In my previous blog I argued that Jesus’ experience of God-forsakenness on the cross was genuine and that, as a matter of fact, there was a genuine abandonment of Jesus by the Father on the cross. In fact, I am convinced that a good deal of our theology hangs in the balance on our affirming this.
At the same time, this raises some serious questions. Recently, several people have raised criticisms of my view, arguing that it is tantamount to saying that God ceased to exist when Jesus was forsaken. Their criticism might apply to certain theologians who, I agree, go too far in their emphasis on the authenticity of Jesus’ abandonment by the Father. For example, Moltmann sometimes seems to suggest that the Trinity suffered a temporary breakdown on Calvary. In The Crucified God, for example, Moltmann says that Jesus’ abandonment on the cross “divides God from God to the utmost degree of enmity”(152) – a divide that he believes was not reunited until the resurrection. So too, referring to Jesus’ God-forsakenness, Moltman speaks of “a rebellion in God” (227), a “deep division in God himself” (244), a “bifurcation in God” (246), and even an “abyss of godforsakenness, absolute death” and “the non-God” within God (op.cit.).
This sort of extreme language, if taken literally, would seem to suggest that God temporarily ceased to exist. If God’s eternal essence is the perfect love of the Father, Son and Holy Spirit, as I believe, then any suggestion that this perfect love was severed, even for a moment, would, by definition, entail that God ceased to exist. Such a conclusion is, to my way of thinking, a logical impossibility. In fact, a close reading of Moltmann leads me to conclude that he would probably agree with this conclusion – his rhetorical flourishes notwithstanding.
I don’t believe we need to deny the genuineness of the abandonment of Jesus on the cross to avoid this impossible conclusion, however. If we simply remember that this separation of the Father and Son was entered into by all three divine Person’s out of love for human kind and for one another, then, as paradoxical as it may sound, the anguished separation of the Father and the Son on the cross can be seen as the quintessential expression of the loving unity of the Father and the Son. Indeed, the unsurpassable cost of this divine separation expresses the unsurpassable perfection of the love of this divine union.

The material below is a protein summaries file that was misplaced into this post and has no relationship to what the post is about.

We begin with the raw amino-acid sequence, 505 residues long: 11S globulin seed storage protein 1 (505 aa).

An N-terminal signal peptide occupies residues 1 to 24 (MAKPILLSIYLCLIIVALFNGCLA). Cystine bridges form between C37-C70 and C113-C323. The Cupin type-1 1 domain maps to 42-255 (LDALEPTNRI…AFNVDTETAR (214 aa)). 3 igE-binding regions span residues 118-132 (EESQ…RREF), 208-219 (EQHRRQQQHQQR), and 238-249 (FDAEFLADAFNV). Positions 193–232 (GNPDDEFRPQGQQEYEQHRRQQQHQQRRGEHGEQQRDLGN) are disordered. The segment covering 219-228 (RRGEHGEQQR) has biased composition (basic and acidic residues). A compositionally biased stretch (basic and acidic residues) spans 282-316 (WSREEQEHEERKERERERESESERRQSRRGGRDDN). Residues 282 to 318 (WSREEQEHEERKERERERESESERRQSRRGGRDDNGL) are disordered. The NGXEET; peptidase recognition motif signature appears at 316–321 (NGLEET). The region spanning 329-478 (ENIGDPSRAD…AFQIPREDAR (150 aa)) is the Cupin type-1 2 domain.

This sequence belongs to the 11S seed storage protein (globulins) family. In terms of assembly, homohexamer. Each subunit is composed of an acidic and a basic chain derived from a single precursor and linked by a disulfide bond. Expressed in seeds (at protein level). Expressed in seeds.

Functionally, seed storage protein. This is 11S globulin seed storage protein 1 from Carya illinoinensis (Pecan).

A couple of dear friends of mine — Tom Belt and Dwayne Polk — are presently arguing that my current position is at odds with the position I articulated in Trinity and Process. While I have no problem acknowledging when my views have changed over the years, it seems to me that on this particular topic, my view is the same as what I espoused in this work. To cite the passage that Tom quoted against me, I argue that, “The metaphysical necessity of God’s self-relationality means…that it is not possible to conceive of the death of the Son as anything other than an expression of the intense love of God’s inner life” (Trinity and Process, 381, n.64). I believed then as I believe now, that it is precisely because the Son was, out of love, willing to go to the furthest extreme that was metaphysically possible– viz. to the point of becoming our sin (2 Cor.5:21) and becoming our God-forsaken curse (Gal. 3:13) — that the cross is the quintessential expression of the love that God eternally is. It is this logic of the cross, I believe, that led John to define God as “love” (1 Jn. 4:8) while defining the love that God is by pointing us to the cross (I Jn. 3:16) reveals the unsurpassable love that defines God throughout eternity.